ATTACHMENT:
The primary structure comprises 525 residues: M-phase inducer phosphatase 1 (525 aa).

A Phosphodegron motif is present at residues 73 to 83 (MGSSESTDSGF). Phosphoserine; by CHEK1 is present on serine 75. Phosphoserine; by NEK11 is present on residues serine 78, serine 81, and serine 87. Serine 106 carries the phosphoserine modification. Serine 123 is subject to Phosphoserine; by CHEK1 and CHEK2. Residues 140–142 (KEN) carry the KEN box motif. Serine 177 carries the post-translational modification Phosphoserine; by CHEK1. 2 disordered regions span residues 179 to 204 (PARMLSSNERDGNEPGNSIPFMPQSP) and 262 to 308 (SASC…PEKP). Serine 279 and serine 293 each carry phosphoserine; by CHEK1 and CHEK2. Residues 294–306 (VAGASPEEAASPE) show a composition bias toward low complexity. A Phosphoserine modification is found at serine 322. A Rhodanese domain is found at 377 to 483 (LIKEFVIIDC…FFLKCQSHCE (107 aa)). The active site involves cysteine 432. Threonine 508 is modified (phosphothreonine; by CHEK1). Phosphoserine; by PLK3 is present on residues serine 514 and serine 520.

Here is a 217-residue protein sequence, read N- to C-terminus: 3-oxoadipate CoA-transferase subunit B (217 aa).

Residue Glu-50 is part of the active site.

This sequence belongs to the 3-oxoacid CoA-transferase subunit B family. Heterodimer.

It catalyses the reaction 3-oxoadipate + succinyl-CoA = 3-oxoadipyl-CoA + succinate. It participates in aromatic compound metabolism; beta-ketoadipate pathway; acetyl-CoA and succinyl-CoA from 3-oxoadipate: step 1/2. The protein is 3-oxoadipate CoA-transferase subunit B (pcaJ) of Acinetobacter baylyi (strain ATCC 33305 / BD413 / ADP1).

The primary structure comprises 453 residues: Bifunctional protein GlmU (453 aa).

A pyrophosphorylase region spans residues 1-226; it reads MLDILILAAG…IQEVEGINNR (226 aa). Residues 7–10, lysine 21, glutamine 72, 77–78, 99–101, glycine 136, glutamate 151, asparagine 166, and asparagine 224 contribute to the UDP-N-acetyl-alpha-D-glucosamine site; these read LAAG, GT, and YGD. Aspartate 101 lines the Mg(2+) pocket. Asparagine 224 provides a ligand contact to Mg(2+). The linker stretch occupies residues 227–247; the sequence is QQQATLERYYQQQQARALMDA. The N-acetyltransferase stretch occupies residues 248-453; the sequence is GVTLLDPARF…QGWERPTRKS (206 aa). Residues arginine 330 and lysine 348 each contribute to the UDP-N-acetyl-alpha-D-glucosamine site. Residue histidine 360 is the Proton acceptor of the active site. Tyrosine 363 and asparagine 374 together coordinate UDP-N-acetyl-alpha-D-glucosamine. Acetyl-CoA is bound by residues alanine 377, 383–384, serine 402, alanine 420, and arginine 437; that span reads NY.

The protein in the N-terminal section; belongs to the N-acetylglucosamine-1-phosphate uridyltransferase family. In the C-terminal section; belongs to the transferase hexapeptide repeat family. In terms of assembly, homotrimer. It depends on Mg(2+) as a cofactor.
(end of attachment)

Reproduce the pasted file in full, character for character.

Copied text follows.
The primary structure comprises 525 residues: M-phase inducer phosphatase 1 (525 aa).

A Phosphodegron motif is present at residues 73 to 83 (MGSSESTDSGF). Phosphoserine; by CHEK1 is present on serine 75. Phosphoserine; by NEK11 is present on residues serine 78, serine 81, and serine 87. Serine 106 carries the phosphoserine modification. Serine 123 is subject to Phosphoserine; by CHEK1 and CHEK2. Residues 140–142 (KEN) carry the KEN box motif. Serine 177 carries the post-translational modification Phosphoserine; by CHEK1. 2 disordered regions span residues 179 to 204 (PARMLSSNERDGNEPGNSIPFMPQSP) and 262 to 308 (SASC…PEKP). Serine 279 and serine 293 each carry phosphoserine; by CHEK1 and CHEK2. Residues 294–306 (VAGASPEEAASPE) show a composition bias toward low complexity. A Phosphoserine modification is found at serine 322. A Rhodanese domain is found at 377 to 483 (LIKEFVIIDC…FFLKCQSHCE (107 aa)). The active site involves cysteine 432. Threonine 508 is modified (phosphothreonine; by CHEK1). Phosphoserine; by PLK3 is present on residues serine 514 and serine 520.

Here is a 217-residue protein sequence, read N- to C-terminus: 3-oxoadipate CoA-transferase subunit B (217 aa).

Residue Glu-50 is part of the active site.

This sequence belongs to the 3-oxoacid CoA-transferase subunit B family. Heterodimer.

It catalyses the reaction 3-oxoadipate + succinyl-CoA = 3-oxoadipyl-CoA + succinate. It participates in aromatic compound metabolism; beta-ketoadipate pathway; acetyl-CoA and succinyl-CoA from 3-oxoadipate: step 1/2. The protein is 3-oxoadipate CoA-transferase subunit B (pcaJ) of Acinetobacter baylyi (strain ATCC 33305 / BD413 / ADP1).

The primary structure comprises 453 residues: Bifunctional protein GlmU (453 aa).

A pyrophosphorylase region spans residues 1-226; it reads MLDILILAAG…IQEVEGINNR (226 aa). Residues 7–10, lysine 21, glutamine 72, 77–78, 99–101, glycine 136, glutamate 151, asparagine 166, and asparagine 224 contribute to the UDP-N-acetyl-alpha-D-glucosamine site; these read LAAG, GT, and YGD. Aspartate 101 lines the Mg(2+) pocket. Asparagine 224 provides a ligand contact to Mg(2+). The linker stretch occupies residues 227–247; the sequence is QQQATLERYYQQQQARALMDA. The N-acetyltransferase stretch occupies residues 248-453; the sequence is GVTLLDPARF…QGWERPTRKS (206 aa). Residues arginine 330 and lysine 348 each contribute to the UDP-N-acetyl-alpha-D-glucosamine site. Residue histidine 360 is the Proton acceptor of the active site. Tyrosine 363 and asparagine 374 together coordinate UDP-N-acetyl-alpha-D-glucosamine. Acetyl-CoA is bound by residues alanine 377, 383–384, serine 402, alanine 420, and arginine 437; that span reads NY.

The protein in the N-terminal section; belongs to the N-acetylglucosamine-1-phosphate uridyltransferase family. In the C-terminal section; belongs to the transferase hexapeptide repeat family. In terms of assembly, homotrimer. It depends on Mg(2+) as a cofactor.